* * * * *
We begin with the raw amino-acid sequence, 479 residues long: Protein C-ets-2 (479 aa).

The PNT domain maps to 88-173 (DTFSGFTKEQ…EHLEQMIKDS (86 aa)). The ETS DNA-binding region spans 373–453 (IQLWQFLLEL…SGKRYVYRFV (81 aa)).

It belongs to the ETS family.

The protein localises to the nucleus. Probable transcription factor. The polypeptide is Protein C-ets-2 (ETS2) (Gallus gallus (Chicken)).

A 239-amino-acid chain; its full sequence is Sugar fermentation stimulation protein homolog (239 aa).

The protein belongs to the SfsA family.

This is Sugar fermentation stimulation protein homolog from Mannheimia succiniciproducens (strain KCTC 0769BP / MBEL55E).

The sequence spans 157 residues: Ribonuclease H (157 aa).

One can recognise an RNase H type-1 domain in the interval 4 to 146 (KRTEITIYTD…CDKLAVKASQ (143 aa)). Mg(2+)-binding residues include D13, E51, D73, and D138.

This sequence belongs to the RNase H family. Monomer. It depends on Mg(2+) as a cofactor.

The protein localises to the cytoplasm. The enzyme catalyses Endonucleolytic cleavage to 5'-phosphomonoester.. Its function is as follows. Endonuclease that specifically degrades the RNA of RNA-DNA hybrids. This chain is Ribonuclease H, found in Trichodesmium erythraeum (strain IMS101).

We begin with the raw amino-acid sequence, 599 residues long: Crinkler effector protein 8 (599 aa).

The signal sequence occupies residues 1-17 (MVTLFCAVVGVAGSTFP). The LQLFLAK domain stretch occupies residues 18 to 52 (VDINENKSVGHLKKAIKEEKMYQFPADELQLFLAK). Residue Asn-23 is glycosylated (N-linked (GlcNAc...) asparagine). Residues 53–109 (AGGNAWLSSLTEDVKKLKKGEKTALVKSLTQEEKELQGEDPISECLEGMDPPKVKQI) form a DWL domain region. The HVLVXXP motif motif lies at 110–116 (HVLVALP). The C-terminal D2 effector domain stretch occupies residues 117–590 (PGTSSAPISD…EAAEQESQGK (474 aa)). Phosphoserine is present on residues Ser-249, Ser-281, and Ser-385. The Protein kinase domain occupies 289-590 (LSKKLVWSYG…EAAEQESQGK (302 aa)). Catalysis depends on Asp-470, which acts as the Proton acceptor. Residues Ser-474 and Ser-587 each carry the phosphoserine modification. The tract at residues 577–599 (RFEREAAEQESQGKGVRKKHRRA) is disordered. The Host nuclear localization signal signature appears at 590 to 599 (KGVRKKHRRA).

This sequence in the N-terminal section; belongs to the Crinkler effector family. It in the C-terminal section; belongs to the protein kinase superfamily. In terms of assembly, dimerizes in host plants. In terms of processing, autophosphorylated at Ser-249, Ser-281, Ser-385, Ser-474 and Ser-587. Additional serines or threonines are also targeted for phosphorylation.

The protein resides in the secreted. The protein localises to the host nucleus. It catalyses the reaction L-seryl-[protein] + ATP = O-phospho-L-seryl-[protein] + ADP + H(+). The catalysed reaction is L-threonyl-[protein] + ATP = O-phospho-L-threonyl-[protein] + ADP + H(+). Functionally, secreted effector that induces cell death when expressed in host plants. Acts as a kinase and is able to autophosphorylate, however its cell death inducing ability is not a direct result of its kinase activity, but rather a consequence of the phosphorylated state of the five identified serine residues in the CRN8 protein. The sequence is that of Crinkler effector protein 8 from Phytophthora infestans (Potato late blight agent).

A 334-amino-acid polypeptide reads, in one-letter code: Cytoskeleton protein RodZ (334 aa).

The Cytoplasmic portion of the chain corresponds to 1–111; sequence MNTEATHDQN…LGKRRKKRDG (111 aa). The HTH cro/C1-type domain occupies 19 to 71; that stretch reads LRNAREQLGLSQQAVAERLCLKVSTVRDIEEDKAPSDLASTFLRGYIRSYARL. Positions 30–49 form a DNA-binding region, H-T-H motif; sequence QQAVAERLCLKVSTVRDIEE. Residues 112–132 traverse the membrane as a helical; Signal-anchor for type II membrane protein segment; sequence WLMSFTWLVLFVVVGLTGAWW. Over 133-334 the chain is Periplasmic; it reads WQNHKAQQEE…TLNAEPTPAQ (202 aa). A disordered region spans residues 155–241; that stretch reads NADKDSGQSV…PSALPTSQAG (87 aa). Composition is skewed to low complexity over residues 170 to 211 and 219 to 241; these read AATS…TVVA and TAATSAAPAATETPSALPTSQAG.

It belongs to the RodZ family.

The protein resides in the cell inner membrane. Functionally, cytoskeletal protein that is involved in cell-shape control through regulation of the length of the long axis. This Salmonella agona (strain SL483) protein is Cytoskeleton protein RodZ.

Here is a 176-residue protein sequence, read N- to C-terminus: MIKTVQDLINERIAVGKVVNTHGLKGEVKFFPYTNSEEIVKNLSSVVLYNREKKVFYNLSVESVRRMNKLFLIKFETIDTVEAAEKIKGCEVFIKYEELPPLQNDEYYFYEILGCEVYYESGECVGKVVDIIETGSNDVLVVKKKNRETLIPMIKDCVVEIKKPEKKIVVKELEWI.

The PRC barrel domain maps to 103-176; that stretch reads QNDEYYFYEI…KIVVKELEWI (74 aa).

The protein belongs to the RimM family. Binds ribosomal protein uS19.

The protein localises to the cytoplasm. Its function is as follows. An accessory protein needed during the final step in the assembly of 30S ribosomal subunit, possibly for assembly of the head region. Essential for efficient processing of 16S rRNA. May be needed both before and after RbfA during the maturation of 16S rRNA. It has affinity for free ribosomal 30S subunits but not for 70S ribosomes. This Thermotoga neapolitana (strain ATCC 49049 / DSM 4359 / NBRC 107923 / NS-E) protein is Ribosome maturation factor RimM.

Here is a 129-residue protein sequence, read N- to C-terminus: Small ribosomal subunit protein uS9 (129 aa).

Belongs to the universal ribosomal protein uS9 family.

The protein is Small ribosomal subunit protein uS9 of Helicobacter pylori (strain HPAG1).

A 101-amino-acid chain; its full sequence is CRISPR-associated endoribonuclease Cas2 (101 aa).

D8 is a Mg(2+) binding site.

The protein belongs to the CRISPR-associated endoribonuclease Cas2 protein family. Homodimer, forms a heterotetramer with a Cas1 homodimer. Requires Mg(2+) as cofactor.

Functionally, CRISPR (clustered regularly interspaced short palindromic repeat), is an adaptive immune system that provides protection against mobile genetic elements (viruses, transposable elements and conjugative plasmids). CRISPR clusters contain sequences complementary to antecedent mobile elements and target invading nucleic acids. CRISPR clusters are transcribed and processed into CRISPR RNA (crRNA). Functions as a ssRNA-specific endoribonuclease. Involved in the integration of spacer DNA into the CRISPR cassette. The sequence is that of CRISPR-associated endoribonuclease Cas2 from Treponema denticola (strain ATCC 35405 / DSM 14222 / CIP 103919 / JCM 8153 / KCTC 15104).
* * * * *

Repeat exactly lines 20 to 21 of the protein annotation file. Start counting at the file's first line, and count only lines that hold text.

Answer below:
Here is a 176-residue protein sequence, read N- to C-terminus: MIKTVQDLINERIAVGKVVNTHGLKGEVKFFPYTNSEEIVKNLSSVVLYNREKKVFYNLSVESVRRMNKLFLIKFETIDTVEAAEKIKGCEVFIKYEELPPLQNDEYYFYEILGCEVYYESGECVGKVVDIIETGSNDVLVVKKKNRETLIPMIKDCVVEIKKPEKKIVVKELEWI.

The PRC barrel domain maps to 103-176; that stretch reads QNDEYYFYEI…KIVVKELEWI (74 aa).